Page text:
Oyama at Liauyang, and faith in these new troops from which again in the future were European Russia. And for to be the troops which decided fresh troops they fulfilled their the fate of Kuropatkin as a gen- promise well, for in spite of eral on the sanguinary field at the fact that Oku got his left Mukden, released from the leash, division practically round them hurled themselves against the from the direction of the Hunhigh ground which formed the ho, and in spite of the fact that key of the Russian central posi- under his concentrated fire he tion, five miles north-east of the hurled assault after assault Yentai coal-mines. Meanwhile on them with his wonted and Oku, who never flinched from a indefatigable vigour, yet they task requiring the utmost endur- stood, and stood well, suffering ance from his men and the most decimation until the morning awful sacrifices, precipitated his of the 12th, when they showed almost superhuman battalions signs of wavering. Then the against the intrenchments Russian centre began to give covering the Yentai Station. definitely. It was the same For twenty-four hours, again old story of Japanese perseverand again, were these fierce ance. They had worn the Rusonslaughts made. Time after sian resistance threadbare. time they failed, even as they On the extreme right, that had failed at Sa-san-po, Ham- is to say at Pên-hsi-hu, matters a-tan, and Tasitchiaou. The had mended for the Japanese. flat tops of the ridges were Originally occupied by a brigblasted away by the concen ade, the position had now been trated vigour of a hundred reinforced until it held 20,000 pieces, till at last, after a des- men, which made it secure perate hand-to-hand conflict against the threatened danger. with the bayonet, the Russians This being so, ten squadrons were driven from their hold, of Japanese reserve cavalry leaving eleven guns and one were able to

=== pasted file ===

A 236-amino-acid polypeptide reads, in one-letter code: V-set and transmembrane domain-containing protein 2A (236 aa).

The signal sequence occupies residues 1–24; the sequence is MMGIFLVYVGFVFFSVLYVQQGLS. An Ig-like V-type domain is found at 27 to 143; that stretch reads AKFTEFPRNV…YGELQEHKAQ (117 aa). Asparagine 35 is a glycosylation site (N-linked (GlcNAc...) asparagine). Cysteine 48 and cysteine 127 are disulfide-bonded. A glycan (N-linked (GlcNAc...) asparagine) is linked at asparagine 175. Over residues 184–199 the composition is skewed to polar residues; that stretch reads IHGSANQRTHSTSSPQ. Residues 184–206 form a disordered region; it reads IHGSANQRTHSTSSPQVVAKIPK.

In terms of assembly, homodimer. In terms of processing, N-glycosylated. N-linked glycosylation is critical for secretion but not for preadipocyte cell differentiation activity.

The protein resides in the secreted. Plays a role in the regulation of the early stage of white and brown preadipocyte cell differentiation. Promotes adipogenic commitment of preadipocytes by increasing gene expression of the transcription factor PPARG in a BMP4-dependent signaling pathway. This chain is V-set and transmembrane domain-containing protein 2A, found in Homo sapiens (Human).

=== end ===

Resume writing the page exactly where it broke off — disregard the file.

to the hundred and fifty prisoners north bank of the Taitse - ho behind them. The number of at Men-chia-pu, and coming in the prisoners was just one-tenth upon the Russian infantry at of the number of maimed and Yu-niu-mu, they swept them motionless Russian figures lying back with dismounted rifle-fire. on the slopes, and one-twentieth On the night of the 12th, of the little khaki-coated heroes therefore, the result of the who proved definitely on those battle was assured. Stackelblood-sodden slopes that the berg's operations had failed, bayonet is not yet obsolete. and the most advanced vanMoreover, Oku had got his tage-points that his mounted left division round, and was troops had seized had been threatening Kuropatkin's West- wrested from him. Not only ern conscripts from the direc- was Pên-hsi-hu now so strongly tion of the Hun-ho. Sympa- held that it would have been thisers and theorists on the futile to have directed further Continent had pinned their operations against it, but the